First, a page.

Wednesday, March 23, 2011

High School Freshman in Coma

A 14 year old, high school freshman girl is in a coma after going into anaphylactic shock. The coma is a result of delayed CPR and an extended period of time without oxygen flowing to her brain. There are plans later this week for her to undergo surgery so that a feeding tube can be inserted.

Apparently, she was hanging out with some friends after school and they were eating Kellogg's Crunchy Nut cereal for a snack. The words "peanut" or "nutty" appear about 20 times on the cereal box. She did know the severity of her allergy. There is no mention of an epinephrine pen anywhere in the article. Her dad mentions that Benadryl had worked on past minor allergic episodes to MSG and preservatives.  Here's the link if you'd like to read the full story and see the Fox News video clip interviewing the girls father.

I really don't know how to comment. It's a very tragic tale that brings up more questions than answers.  I can say this though.  It's a perfect example of one of the main reasons that my husband and I decided to pursue the peanut clinical trial at Duke, and why we're putting Abigail as well as our family through repeated 290 mile round trips to the Duke Clinical Research Unit, multiple blood and skin tests and a daily regiment of drops for 3 years.  We were very concerned of what would happen when our very strong-willed, opinionated daughter reached the pre-teen and teenage years and was no longer under the constant supervision of either ourselves or another adult.  My husband agrees.  Ironically, when I told him about this girl in Phoenix and the tragedy, his first comment was, "that's why we are in the clinical trial."  What a blessing this trial is for our family, and we pray that the results bless many in return.

A mom wrote on a food allergy message board that she trains all of her teenage daughter's close friends on the signs of an allergic reaction and the administration of an EpiPen.  Prior to letting her daughter go anywhere with her friends, she makes sure that they are all aware of where the EpiPen is and asks that they make sure it doesn't get left behind in the car.  What a great tip.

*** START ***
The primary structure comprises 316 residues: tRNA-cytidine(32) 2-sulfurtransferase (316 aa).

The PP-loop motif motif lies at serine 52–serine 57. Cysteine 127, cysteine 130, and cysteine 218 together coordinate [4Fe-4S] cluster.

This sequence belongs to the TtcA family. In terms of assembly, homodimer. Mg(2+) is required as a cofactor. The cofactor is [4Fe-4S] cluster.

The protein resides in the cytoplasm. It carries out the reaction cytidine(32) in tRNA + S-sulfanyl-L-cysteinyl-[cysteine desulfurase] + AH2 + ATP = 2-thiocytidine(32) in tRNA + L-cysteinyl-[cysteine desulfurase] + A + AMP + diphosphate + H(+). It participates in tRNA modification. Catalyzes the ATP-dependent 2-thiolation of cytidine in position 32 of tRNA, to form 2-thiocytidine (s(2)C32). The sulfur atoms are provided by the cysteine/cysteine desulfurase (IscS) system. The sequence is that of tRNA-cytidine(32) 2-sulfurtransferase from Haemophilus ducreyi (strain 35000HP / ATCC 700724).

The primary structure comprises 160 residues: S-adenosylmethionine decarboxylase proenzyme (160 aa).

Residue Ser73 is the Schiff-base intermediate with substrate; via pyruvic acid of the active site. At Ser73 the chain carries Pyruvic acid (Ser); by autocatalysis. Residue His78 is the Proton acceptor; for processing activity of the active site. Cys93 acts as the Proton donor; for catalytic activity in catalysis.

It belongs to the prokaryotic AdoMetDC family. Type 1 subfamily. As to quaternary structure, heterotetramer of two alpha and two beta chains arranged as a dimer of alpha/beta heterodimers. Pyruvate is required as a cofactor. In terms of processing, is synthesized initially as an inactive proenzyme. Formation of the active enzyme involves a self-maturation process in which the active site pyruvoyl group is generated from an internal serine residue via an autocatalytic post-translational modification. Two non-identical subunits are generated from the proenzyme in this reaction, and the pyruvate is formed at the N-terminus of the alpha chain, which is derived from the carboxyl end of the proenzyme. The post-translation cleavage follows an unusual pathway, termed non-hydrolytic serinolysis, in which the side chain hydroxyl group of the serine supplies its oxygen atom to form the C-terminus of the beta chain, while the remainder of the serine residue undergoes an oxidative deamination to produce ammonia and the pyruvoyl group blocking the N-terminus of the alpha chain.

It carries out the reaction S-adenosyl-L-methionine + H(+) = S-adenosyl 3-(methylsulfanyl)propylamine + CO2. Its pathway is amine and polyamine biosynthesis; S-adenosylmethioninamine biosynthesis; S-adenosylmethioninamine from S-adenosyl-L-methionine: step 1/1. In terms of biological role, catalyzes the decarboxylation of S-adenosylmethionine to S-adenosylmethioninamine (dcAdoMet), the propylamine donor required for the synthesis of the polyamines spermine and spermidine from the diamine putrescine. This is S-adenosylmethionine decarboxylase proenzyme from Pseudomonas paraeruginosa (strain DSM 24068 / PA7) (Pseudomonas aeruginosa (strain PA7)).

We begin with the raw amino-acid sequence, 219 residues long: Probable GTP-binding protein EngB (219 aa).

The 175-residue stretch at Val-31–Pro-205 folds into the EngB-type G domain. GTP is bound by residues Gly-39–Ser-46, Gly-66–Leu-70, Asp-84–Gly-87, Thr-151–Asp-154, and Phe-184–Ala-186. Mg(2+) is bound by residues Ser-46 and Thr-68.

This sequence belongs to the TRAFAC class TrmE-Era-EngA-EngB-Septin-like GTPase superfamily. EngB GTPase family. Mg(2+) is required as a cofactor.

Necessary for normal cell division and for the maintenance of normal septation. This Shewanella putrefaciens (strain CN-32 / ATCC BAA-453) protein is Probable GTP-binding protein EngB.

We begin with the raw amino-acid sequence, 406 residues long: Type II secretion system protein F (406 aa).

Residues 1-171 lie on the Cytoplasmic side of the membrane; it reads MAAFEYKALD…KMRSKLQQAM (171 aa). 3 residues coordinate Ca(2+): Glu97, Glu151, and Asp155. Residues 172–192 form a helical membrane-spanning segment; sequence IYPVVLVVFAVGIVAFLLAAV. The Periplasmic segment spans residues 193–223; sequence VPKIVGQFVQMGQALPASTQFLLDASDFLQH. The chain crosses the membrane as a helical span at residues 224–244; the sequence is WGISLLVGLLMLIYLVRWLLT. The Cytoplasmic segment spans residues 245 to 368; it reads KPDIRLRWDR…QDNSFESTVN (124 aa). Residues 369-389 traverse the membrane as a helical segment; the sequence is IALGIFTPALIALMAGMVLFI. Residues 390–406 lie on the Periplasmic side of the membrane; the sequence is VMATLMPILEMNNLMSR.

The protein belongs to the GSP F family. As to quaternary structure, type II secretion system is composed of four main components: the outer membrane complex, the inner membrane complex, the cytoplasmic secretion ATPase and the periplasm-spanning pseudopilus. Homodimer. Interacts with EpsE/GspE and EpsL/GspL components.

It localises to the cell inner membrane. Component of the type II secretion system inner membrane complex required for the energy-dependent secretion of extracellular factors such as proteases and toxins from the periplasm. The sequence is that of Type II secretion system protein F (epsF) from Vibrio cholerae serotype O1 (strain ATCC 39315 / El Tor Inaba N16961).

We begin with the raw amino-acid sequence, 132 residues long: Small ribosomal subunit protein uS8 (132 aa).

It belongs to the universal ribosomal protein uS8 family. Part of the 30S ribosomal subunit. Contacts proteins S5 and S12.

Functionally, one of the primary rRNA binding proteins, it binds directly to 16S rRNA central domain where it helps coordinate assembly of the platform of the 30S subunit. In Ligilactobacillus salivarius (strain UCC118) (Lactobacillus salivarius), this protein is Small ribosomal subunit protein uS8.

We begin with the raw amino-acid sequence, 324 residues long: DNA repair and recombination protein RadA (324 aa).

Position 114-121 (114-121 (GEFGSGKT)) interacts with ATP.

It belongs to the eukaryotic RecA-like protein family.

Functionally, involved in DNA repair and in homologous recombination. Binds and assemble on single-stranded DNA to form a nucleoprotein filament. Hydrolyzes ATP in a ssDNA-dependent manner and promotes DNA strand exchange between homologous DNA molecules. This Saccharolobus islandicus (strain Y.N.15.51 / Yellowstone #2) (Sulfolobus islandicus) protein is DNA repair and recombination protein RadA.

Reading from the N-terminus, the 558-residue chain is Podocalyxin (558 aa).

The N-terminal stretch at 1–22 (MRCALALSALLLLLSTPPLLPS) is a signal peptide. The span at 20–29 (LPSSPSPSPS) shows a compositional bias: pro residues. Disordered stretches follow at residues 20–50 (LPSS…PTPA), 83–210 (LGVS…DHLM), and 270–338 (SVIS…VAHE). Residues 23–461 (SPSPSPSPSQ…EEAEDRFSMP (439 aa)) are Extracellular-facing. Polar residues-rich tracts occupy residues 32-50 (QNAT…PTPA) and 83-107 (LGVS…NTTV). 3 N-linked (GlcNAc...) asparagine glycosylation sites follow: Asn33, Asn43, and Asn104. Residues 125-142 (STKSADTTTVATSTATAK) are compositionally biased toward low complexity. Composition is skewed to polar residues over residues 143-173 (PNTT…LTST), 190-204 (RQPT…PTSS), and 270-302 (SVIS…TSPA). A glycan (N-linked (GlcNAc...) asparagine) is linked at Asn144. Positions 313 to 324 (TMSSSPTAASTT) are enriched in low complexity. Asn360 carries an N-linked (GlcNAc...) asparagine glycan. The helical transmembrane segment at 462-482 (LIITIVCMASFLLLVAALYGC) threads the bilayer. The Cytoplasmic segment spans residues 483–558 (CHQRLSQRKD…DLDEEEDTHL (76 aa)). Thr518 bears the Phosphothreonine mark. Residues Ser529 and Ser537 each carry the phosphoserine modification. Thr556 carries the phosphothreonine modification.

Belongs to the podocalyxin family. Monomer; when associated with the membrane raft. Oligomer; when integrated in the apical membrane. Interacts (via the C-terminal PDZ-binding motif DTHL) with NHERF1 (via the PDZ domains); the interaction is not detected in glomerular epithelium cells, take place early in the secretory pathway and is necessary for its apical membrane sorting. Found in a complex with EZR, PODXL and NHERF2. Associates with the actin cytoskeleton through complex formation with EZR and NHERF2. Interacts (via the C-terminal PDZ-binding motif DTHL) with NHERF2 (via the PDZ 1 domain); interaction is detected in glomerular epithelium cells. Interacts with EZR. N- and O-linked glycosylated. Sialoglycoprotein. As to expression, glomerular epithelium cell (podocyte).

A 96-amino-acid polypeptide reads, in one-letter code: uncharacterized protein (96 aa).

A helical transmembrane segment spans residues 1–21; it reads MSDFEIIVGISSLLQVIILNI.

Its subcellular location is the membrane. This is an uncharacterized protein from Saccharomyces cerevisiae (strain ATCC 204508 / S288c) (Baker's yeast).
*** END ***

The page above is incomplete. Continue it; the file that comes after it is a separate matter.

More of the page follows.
In the meantime, we need to keep this young girl and her family in our prayers.  I can't imagine what they must be going through or how much they are suffering.


Lisa said...

Yes, this is such a sad story. I truly pray for her to make a full recovery. So sad for the family and I am praying so hard that this research is going to lead to a real treatment so families don't have to deal with this.

Anonymous said...

Lucky for you that you and your family have access to a clinical trial while this family suffers , and suffers badly. The family is looking for a miracle when the rest of us know their is no such thing. tragedies like this can be avoided. Good for you for thinking ahead. No one ever thinks their child will be faced with a tragic loss of life.. Those that are vigilant in regard to their loved ones health can rest a little easier.

I pray for this 14 year old. She is my olest friends daughter. No one should have to suffer like thisd. Agony , pure agony.

Mom with a Mission said...

Anonymous, thank you so much for posting your comment. Our family does realize how incredibly blessed we are to have this opportunity. We pray that the results will benefit many.

Our thoughts and prayers are with this family and their young daughter, and for you, who has to administer comfort to your friend.